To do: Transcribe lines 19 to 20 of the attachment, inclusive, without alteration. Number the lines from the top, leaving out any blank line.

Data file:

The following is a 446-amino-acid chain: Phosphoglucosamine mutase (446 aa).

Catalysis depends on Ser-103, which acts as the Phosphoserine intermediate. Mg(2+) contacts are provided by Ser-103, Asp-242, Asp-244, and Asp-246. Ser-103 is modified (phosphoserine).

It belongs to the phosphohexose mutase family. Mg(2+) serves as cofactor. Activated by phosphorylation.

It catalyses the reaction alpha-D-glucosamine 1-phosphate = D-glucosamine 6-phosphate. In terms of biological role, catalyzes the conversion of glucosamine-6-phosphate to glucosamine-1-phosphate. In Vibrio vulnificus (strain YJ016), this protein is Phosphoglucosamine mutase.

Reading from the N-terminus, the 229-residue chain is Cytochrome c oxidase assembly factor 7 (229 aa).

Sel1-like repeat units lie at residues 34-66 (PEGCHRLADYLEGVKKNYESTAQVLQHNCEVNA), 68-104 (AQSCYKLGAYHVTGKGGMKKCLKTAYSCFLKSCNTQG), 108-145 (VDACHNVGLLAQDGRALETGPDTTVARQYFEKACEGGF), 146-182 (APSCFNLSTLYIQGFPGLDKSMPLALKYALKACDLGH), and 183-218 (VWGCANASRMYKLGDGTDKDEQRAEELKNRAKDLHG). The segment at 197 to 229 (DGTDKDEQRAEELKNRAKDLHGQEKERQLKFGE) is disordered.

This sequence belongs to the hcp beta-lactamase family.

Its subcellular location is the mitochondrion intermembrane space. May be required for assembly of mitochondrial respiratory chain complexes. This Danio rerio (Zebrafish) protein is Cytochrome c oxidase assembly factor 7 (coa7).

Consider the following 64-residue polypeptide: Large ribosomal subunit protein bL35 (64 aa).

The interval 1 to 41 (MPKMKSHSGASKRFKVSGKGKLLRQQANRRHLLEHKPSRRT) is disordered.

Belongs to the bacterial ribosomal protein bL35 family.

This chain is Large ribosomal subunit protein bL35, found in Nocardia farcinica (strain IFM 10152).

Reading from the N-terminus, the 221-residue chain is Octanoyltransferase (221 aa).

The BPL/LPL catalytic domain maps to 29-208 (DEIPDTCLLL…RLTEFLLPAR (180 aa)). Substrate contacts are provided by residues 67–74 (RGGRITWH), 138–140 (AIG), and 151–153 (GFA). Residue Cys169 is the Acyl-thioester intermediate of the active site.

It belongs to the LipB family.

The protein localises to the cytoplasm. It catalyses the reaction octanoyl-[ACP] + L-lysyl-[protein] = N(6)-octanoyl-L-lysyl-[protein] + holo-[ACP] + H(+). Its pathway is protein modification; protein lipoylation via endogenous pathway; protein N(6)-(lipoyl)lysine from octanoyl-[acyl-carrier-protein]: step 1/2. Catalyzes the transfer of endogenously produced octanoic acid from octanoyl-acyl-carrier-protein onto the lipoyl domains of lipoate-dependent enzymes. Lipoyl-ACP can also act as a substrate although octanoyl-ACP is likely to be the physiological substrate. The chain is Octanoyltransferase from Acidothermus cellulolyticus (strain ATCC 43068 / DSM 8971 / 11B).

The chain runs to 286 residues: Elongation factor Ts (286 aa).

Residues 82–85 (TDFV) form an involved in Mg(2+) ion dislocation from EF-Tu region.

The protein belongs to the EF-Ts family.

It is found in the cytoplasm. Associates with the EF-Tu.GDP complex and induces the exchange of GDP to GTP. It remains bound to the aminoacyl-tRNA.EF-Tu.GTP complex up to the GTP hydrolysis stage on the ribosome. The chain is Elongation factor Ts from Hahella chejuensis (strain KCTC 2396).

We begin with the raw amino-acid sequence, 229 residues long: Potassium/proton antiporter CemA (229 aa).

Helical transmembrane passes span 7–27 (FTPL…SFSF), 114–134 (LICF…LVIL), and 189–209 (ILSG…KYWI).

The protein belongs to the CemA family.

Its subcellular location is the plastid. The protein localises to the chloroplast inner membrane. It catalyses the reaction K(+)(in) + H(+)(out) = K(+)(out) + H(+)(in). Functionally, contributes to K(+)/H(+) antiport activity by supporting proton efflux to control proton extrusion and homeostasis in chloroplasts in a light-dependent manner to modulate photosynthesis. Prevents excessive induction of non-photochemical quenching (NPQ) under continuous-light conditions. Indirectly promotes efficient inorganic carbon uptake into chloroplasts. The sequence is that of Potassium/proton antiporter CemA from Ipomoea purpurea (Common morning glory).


The protein belongs to the EF-Ts family.

It is found in the cytoplasm. Associates with the EF-Tu.GDP complex and induces the exchange of GDP to GTP. It remains bound to the aminoacyl-tRNA.EF-Tu.GTP complex up to the GTP hydrolysis stage on the ribosome. The chain is Elongation factor Ts from Hahella chejuensis (strain KCTC 2396).